Christian Marclay’s groundbreaking 24-hour video work The Clock comprises several thousand short extracts from cinema history, each suggesting a particular time of day or referencing a specific moment, often through the appearance of a watch or clock-face. Marclay has stitched these extracts together to form a continuous visual sequence synchronised with the real time of your visit – if it is noon you’ll be watching a scene referencing noon. Even more impressively, the scenes suggest countless interlocking narratives despite the constant changes in genres, eras, locations and plotlines. —mca.com
Christian Marclay (b. 11 January 1955, San Rafael, California, USA) is a Swiss-American visual artist and composer.
Marclay’s work explores connections between sound, noise, photography, video, and film. A pioneer of using gramophone records and turntables as musical instruments to create sound collages, Marclay is, in the words of critic Thom Jurek, perhaps the “unwitting inventor of turntablism.” His own use of turntables and records, beginning in the late 1970s, was developed independently of but roughly parallel to hip hop’s use of the instrument.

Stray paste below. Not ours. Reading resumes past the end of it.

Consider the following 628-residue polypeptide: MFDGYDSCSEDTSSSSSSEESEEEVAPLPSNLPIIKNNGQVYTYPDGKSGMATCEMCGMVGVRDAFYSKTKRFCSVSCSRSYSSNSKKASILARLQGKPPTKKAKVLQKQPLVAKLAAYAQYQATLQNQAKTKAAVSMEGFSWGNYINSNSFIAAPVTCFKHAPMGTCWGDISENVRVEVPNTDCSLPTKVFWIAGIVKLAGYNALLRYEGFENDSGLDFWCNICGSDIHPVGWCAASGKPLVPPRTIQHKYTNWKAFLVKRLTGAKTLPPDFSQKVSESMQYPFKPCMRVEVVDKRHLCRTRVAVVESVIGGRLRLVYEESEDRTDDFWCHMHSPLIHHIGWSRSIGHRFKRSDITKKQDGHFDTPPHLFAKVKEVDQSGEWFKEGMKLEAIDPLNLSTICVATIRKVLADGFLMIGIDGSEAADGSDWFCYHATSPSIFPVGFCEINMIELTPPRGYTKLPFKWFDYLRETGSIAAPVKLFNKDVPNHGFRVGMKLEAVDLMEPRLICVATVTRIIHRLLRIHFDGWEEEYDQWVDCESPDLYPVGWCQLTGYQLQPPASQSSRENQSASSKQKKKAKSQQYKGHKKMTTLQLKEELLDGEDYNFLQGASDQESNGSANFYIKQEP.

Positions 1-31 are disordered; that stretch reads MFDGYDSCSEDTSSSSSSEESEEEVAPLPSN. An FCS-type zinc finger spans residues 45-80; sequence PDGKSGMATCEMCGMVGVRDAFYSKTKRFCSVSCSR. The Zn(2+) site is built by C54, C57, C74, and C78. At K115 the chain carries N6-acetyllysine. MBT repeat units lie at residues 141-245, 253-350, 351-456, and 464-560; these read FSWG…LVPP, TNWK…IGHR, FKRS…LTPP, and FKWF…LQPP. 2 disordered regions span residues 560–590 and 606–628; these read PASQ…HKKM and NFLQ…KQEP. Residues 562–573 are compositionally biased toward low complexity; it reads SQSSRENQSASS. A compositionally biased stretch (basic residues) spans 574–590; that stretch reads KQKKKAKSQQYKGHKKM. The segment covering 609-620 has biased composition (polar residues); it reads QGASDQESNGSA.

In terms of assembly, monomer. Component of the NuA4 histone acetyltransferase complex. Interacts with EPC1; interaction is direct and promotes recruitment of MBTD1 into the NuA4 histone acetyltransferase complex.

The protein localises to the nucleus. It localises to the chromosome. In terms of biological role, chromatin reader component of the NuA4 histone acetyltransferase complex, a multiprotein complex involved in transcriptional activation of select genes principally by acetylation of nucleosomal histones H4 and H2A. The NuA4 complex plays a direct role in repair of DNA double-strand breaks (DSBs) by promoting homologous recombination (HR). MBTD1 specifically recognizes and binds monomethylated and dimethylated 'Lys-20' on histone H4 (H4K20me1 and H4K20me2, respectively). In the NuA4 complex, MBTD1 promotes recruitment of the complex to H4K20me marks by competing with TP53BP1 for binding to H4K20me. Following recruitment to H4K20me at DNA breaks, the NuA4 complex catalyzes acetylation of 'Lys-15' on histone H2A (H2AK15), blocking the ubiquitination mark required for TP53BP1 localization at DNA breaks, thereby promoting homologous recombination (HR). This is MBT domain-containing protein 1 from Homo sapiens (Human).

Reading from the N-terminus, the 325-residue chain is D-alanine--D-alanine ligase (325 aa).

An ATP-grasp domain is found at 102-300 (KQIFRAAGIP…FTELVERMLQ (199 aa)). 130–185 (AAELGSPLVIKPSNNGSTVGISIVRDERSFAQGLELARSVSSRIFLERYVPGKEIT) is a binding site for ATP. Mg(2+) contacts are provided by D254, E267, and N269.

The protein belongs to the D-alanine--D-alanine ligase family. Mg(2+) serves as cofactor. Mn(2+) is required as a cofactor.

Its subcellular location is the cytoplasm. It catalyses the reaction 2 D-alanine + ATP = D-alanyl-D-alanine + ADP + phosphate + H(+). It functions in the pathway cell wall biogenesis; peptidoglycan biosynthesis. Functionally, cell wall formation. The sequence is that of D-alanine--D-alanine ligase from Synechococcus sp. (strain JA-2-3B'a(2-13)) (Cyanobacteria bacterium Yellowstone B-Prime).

At the 2011 Venice Biennale, Marclay was recognised as the best artist in the official exhibition, winning the Golden Lion for The Clock, a 24-hour compilation of time-related scenes from movies that debuted at London’s White Cube gallery in 2010. Newsweek responded by naming Marclay one of the ten most important artists of today. Accepting the Golden Lion, Marclay invoked Andy Warhol, thanking the jury “for giving The Clock… read more
THE CLOCK Screening Saturday, September 22, 2012 / 12 pm at Los Angeles County Art Museum (LACMA) running its complete 24 hours until Sunday Sept 23 @12---If you're in the area, it's an opportunity to see an amazing film (at least part of it anyhow since it is 24 hours long). Highly Recommended for anyone who's interested in contemporary film and art.
I stayed for 3 1/2 hours. I wish I'd had more time. There's nothing like this. A loving homage to cinema, but also a meditation on life, time, and the extraordinary.
No modern film makes the temporal quality of cinema more apparent than the monumental The Clock, which creates a strange universe in which all of cinema’s characters live simultaneously. Watching any movie, a minute can feel like an eternity, or an hour can flash by in an instant. The Clock, however, uses editing to reunite film with true time. http://filmcapsule.com/2012/07/18/the-clock-2010/
One of The Clock’s many remarkable achievements is how it completely reduced me to a child seeing these remarkable images for the first time, giving me an irremovable wide grin and occasionally producing… read review